EN | DE

CLINICAL RESULTS

SHARE THIS PAGE:

Repeat surgery after lumbar decompression for herniated disc: the quality implications of hospital and surgeon variation.

Spine J. 2012 Feb;12(2):89-97. doi: 10.1016/j.spinee.2011.11.010. Epub 2011 Dec 21.

 

AUTHORS:
Martin BI1, Mirza SK, Flum DR, Wickizer TM, Heagerty PJ, Lenkoski AF, Deyo RA.
1 Department of Orthopaedics, HB7541, Dartmouth-Hitchcock Medical Center, One Medical Center Dr, Lebanon, NH 03756-0001, USA. Brook.I.Martin@Dartmouth.edu

ABSTRACT

BACKGROUND CONTEXT:

Repeat lumbar spine surgery is generally an undesirable outcome. Variation in repeat surgery rates may be because of patient characteristics, disease severity, or hospital- and surgeon-related factors. However, little is known about population-level variation in reoperation rates.

PURPOSE

To examine hospital- and surgeon-level variation in reoperation rates after lumbar herniated disc surgery and to relate these to published benchmarks.

STUDY DESIGN:

Retrospective analysis of a discharge registry including all nonfederal hospitals in Washington State.

METHODS:

We identified adults who underwent an initial inpatient lumbar decompression for herniated disc from 1997 to 2007. We then performed generalized linear mixed-effect logistic regressions, controlling for patient characteristics and comorbidity, to examine the variation in reoperation rates within 90 days, 1 year, and 4 years.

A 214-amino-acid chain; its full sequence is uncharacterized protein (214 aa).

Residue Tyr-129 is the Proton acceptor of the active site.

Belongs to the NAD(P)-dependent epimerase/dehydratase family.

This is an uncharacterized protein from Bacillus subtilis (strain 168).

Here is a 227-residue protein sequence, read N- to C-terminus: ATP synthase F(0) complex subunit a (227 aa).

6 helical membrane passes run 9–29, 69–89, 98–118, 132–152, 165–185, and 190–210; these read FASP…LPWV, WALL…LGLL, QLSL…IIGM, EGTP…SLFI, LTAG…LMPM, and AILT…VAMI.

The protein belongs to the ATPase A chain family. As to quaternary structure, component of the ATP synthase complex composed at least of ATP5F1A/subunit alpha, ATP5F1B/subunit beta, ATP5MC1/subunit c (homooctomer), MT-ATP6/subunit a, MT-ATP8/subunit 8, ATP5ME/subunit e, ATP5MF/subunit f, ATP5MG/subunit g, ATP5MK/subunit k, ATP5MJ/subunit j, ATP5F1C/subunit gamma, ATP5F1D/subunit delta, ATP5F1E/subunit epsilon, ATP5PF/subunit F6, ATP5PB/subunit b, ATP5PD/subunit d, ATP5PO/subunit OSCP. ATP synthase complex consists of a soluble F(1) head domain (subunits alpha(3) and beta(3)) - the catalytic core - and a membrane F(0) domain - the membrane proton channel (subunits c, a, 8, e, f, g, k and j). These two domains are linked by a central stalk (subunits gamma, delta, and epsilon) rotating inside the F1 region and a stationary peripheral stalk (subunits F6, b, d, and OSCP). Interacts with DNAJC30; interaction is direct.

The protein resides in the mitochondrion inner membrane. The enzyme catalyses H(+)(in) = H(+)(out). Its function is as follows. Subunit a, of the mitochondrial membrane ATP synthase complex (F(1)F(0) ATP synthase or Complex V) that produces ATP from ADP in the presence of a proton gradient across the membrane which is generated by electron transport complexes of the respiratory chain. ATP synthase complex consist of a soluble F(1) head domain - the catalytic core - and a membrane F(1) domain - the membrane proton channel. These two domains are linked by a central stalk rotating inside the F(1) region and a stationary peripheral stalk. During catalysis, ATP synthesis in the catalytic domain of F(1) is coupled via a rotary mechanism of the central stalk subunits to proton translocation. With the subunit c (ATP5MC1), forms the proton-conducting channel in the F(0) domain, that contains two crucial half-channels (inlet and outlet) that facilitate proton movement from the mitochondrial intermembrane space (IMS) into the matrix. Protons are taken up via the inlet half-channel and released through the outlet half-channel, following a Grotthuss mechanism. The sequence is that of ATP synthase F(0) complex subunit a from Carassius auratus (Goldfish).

RESULTS:

Our cohort included 29,529 patients with a mean age of 47.5 years, 61% privately insured, and 15% having any comorbidity. The age-, sex-, insurance-, and comorbidity-adjusted mean rate of reoperation among hospitals was 1.9% at 90 days (95% confidence interval [CI], 1.2-3.1), with a range from 1.1% to 3.4%; 6.4% at 1 year (95% CI, 3.9-10.6), with a range from 2.8% to 12.5%; and 13.8% at 4 years (95% CI, 8.8-19.8), with a range from 8.1% to 24.5%. The adjusted mean reoperation rates of surgeons were 1.9% at 90 days (95% CI, 1.4-2.4) with a range from 1.2% to 4.6%, 6.1% at 1 year (95% CI, 4.8-7.7) with a range from 4.3% to 10.5%, and 13.2% at 4 years (95% CI, 11.3-15.5) with a range from 10.0% to 19.3%. Multilevel random-effect models suggested that variation across surgeons was greater than that of hospitals and that this effect increased with long-term outcomes.

CONCLUSION:

Even after adjusting for patient demographics and comorbidity, we observed a large variation in reoperation rates across hospitals and surgeons after lumbar discectomy, a relatively simple spinal procedure. These findings suggest uncertainty about indications for repeat surgery, variations in perioperative care, or variations in quality of care.